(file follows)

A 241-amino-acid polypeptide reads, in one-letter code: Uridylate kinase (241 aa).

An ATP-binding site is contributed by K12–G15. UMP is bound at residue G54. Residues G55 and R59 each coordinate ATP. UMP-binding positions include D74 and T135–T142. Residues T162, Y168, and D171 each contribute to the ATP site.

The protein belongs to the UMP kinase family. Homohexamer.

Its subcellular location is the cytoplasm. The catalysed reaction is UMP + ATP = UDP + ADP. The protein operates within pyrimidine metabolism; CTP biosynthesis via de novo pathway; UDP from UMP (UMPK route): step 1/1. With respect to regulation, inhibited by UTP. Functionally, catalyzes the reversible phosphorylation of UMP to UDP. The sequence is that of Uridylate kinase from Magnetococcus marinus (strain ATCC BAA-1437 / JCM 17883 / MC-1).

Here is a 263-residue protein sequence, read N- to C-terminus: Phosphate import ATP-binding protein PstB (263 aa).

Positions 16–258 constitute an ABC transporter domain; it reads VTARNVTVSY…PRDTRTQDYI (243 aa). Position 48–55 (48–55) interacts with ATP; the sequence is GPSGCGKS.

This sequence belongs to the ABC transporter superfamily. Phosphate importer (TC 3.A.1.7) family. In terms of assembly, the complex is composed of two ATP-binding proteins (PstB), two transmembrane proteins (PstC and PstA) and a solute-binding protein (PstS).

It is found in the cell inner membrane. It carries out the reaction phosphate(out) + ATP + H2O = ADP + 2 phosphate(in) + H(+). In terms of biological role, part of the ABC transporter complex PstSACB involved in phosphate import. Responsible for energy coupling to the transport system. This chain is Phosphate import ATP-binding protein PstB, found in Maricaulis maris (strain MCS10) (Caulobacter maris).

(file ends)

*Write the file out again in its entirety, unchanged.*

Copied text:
A 241-amino-acid polypeptide reads, in one-letter code: Uridylate kinase (241 aa).

An ATP-binding site is contributed by K12–G15. UMP is bound at residue G54. Residues G55 and R59 each coordinate ATP. UMP-binding positions include D74 and T135–T142. Residues T162, Y168, and D171 each contribute to the ATP site.

The protein belongs to the UMP kinase family. Homohexamer.

Its subcellular location is the cytoplasm. The catalysed reaction is UMP + ATP = UDP + ADP. The protein operates within pyrimidine metabolism; CTP biosynthesis via de novo pathway; UDP from UMP (UMPK route): step 1/1. With respect to regulation, inhibited by UTP. Functionally, catalyzes the reversible phosphorylation of UMP to UDP. The sequence is that of Uridylate kinase from Magnetococcus marinus (strain ATCC BAA-1437 / JCM 17883 / MC-1).

Here is a 263-residue protein sequence, read N- to C-terminus: Phosphate import ATP-binding protein PstB (263 aa).

Positions 16–258 constitute an ABC transporter domain; it reads VTARNVTVSY…PRDTRTQDYI (243 aa). Position 48–55 (48–55) interacts with ATP; the sequence is GPSGCGKS.

This sequence belongs to the ABC transporter superfamily. Phosphate importer (TC 3.A.1.7) family. In terms of assembly, the complex is composed of two ATP-binding proteins (PstB), two transmembrane proteins (PstC and PstA) and a solute-binding protein (PstS).

It is found in the cell inner membrane. It carries out the reaction phosphate(out) + ATP + H2O = ADP + 2 phosphate(in) + H(+). In terms of biological role, part of the ABC transporter complex PstSACB involved in phosphate import. Responsible for energy coupling to the transport system. This chain is Phosphate import ATP-binding protein PstB, found in Maricaulis maris (strain MCS10) (Caulobacter maris).